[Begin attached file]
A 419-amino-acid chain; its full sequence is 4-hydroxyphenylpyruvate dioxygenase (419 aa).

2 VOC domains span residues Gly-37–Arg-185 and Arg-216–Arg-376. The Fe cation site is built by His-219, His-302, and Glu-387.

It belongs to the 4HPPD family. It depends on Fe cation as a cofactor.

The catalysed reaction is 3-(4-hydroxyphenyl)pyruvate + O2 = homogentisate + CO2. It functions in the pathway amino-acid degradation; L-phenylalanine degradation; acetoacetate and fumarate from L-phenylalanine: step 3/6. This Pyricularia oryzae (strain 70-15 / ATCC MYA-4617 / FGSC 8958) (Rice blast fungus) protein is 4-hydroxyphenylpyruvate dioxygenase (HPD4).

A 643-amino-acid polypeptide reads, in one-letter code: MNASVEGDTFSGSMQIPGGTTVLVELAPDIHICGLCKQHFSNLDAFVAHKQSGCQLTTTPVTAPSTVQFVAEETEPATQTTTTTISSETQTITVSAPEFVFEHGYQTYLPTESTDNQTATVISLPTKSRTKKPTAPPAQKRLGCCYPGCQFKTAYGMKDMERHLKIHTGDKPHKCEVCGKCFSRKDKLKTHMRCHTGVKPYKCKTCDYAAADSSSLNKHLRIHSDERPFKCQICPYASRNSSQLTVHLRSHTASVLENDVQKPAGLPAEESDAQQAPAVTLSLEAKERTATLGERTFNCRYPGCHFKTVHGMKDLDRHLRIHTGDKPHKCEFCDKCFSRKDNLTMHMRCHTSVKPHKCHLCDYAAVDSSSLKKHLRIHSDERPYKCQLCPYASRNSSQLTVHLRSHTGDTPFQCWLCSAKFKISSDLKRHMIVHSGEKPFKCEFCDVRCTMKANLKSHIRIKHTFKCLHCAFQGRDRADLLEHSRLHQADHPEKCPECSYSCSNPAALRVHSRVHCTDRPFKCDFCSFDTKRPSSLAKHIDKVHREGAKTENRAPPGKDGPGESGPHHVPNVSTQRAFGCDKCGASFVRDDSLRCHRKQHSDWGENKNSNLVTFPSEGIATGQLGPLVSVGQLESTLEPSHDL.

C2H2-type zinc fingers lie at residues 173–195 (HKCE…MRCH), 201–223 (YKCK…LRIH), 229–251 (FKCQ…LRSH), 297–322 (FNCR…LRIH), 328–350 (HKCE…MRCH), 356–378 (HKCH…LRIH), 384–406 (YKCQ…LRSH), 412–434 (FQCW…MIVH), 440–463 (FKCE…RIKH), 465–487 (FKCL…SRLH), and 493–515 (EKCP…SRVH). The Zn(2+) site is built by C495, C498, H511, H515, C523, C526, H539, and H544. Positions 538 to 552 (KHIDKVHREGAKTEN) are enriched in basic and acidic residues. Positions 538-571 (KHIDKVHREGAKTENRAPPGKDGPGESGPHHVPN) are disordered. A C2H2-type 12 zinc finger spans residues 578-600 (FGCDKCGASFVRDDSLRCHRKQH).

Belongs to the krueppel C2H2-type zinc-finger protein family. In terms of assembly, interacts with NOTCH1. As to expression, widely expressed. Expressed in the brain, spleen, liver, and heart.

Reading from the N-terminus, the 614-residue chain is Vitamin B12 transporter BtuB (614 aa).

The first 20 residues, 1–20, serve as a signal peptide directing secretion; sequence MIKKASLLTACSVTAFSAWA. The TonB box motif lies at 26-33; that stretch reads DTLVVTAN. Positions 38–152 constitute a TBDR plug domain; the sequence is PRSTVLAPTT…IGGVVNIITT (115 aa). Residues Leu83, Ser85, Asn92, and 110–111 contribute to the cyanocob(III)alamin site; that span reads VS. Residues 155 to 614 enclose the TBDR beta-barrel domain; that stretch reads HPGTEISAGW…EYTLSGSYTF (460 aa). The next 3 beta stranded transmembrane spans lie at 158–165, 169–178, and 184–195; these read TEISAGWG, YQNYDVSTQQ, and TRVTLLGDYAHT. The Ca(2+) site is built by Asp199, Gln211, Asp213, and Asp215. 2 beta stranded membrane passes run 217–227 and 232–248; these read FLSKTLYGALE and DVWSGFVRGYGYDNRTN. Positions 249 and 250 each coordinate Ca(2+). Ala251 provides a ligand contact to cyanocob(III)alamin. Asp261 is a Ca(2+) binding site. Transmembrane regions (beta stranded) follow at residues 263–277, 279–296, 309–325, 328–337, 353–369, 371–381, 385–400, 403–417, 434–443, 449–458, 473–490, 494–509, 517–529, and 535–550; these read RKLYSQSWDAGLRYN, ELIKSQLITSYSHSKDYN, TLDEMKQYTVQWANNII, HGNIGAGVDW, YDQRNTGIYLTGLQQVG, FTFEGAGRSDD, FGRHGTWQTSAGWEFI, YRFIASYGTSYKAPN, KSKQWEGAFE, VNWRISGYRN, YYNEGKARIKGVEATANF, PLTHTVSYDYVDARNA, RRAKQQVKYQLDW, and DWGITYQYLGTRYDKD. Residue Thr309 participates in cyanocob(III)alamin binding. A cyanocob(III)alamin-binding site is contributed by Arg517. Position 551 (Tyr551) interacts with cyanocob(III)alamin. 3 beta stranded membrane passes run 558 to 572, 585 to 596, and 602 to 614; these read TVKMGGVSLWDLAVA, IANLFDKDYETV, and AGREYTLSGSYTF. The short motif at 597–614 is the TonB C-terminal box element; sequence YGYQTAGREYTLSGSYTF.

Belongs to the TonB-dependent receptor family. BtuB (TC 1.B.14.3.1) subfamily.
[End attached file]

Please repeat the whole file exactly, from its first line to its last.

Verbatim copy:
A 419-amino-acid chain; its full sequence is 4-hydroxyphenylpyruvate dioxygenase (419 aa).

2 VOC domains span residues Gly-37–Arg-185 and Arg-216–Arg-376. The Fe cation site is built by His-219, His-302, and Glu-387.

It belongs to the 4HPPD family. It depends on Fe cation as a cofactor.

The catalysed reaction is 3-(4-hydroxyphenyl)pyruvate + O2 = homogentisate + CO2. It functions in the pathway amino-acid degradation; L-phenylalanine degradation; acetoacetate and fumarate from L-phenylalanine: step 3/6. This Pyricularia oryzae (strain 70-15 / ATCC MYA-4617 / FGSC 8958) (Rice blast fungus) protein is 4-hydroxyphenylpyruvate dioxygenase (HPD4).

A 643-amino-acid polypeptide reads, in one-letter code: MNASVEGDTFSGSMQIPGGTTVLVELAPDIHICGLCKQHFSNLDAFVAHKQSGCQLTTTPVTAPSTVQFVAEETEPATQTTTTTISSETQTITVSAPEFVFEHGYQTYLPTESTDNQTATVISLPTKSRTKKPTAPPAQKRLGCCYPGCQFKTAYGMKDMERHLKIHTGDKPHKCEVCGKCFSRKDKLKTHMRCHTGVKPYKCKTCDYAAADSSSLNKHLRIHSDERPFKCQICPYASRNSSQLTVHLRSHTASVLENDVQKPAGLPAEESDAQQAPAVTLSLEAKERTATLGERTFNCRYPGCHFKTVHGMKDLDRHLRIHTGDKPHKCEFCDKCFSRKDNLTMHMRCHTSVKPHKCHLCDYAAVDSSSLKKHLRIHSDERPYKCQLCPYASRNSSQLTVHLRSHTGDTPFQCWLCSAKFKISSDLKRHMIVHSGEKPFKCEFCDVRCTMKANLKSHIRIKHTFKCLHCAFQGRDRADLLEHSRLHQADHPEKCPECSYSCSNPAALRVHSRVHCTDRPFKCDFCSFDTKRPSSLAKHIDKVHREGAKTENRAPPGKDGPGESGPHHVPNVSTQRAFGCDKCGASFVRDDSLRCHRKQHSDWGENKNSNLVTFPSEGIATGQLGPLVSVGQLESTLEPSHDL.

C2H2-type zinc fingers lie at residues 173–195 (HKCE…MRCH), 201–223 (YKCK…LRIH), 229–251 (FKCQ…LRSH), 297–322 (FNCR…LRIH), 328–350 (HKCE…MRCH), 356–378 (HKCH…LRIH), 384–406 (YKCQ…LRSH), 412–434 (FQCW…MIVH), 440–463 (FKCE…RIKH), 465–487 (FKCL…SRLH), and 493–515 (EKCP…SRVH). The Zn(2+) site is built by C495, C498, H511, H515, C523, C526, H539, and H544. Positions 538 to 552 (KHIDKVHREGAKTEN) are enriched in basic and acidic residues. Positions 538-571 (KHIDKVHREGAKTENRAPPGKDGPGESGPHHVPN) are disordered. A C2H2-type 12 zinc finger spans residues 578-600 (FGCDKCGASFVRDDSLRCHRKQH).

Belongs to the krueppel C2H2-type zinc-finger protein family. In terms of assembly, interacts with NOTCH1. As to expression, widely expressed. Expressed in the brain, spleen, liver, and heart.

Reading from the N-terminus, the 614-residue chain is Vitamin B12 transporter BtuB (614 aa).

The first 20 residues, 1–20, serve as a signal peptide directing secretion; sequence MIKKASLLTACSVTAFSAWA. The TonB box motif lies at 26-33; that stretch reads DTLVVTAN. Positions 38–152 constitute a TBDR plug domain; the sequence is PRSTVLAPTT…IGGVVNIITT (115 aa). Residues Leu83, Ser85, Asn92, and 110–111 contribute to the cyanocob(III)alamin site; that span reads VS. Residues 155 to 614 enclose the TBDR beta-barrel domain; that stretch reads HPGTEISAGW…EYTLSGSYTF (460 aa). The next 3 beta stranded transmembrane spans lie at 158–165, 169–178, and 184–195; these read TEISAGWG, YQNYDVSTQQ, and TRVTLLGDYAHT. The Ca(2+) site is built by Asp199, Gln211, Asp213, and Asp215. 2 beta stranded membrane passes run 217–227 and 232–248; these read FLSKTLYGALE and DVWSGFVRGYGYDNRTN. Positions 249 and 250 each coordinate Ca(2+). Ala251 provides a ligand contact to cyanocob(III)alamin. Asp261 is a Ca(2+) binding site. Transmembrane regions (beta stranded) follow at residues 263–277, 279–296, 309–325, 328–337, 353–369, 371–381, 385–400, 403–417, 434–443, 449–458, 473–490, 494–509, 517–529, and 535–550; these read RKLYSQSWDAGLRYN, ELIKSQLITSYSHSKDYN, TLDEMKQYTVQWANNII, HGNIGAGVDW, YDQRNTGIYLTGLQQVG, FTFEGAGRSDD, FGRHGTWQTSAGWEFI, YRFIASYGTSYKAPN, KSKQWEGAFE, VNWRISGYRN, YYNEGKARIKGVEATANF, PLTHTVSYDYVDARNA, RRAKQQVKYQLDW, and DWGITYQYLGTRYDKD. Residue Thr309 participates in cyanocob(III)alamin binding. A cyanocob(III)alamin-binding site is contributed by Arg517. Position 551 (Tyr551) interacts with cyanocob(III)alamin. 3 beta stranded membrane passes run 558 to 572, 585 to 596, and 602 to 614; these read TVKMGGVSLWDLAVA, IANLFDKDYETV, and AGREYTLSGSYTF. The short motif at 597–614 is the TonB C-terminal box element; sequence YGYQTAGREYTLSGSYTF.

Belongs to the TonB-dependent receptor family. BtuB (TC 1.B.14.3.1) subfamily.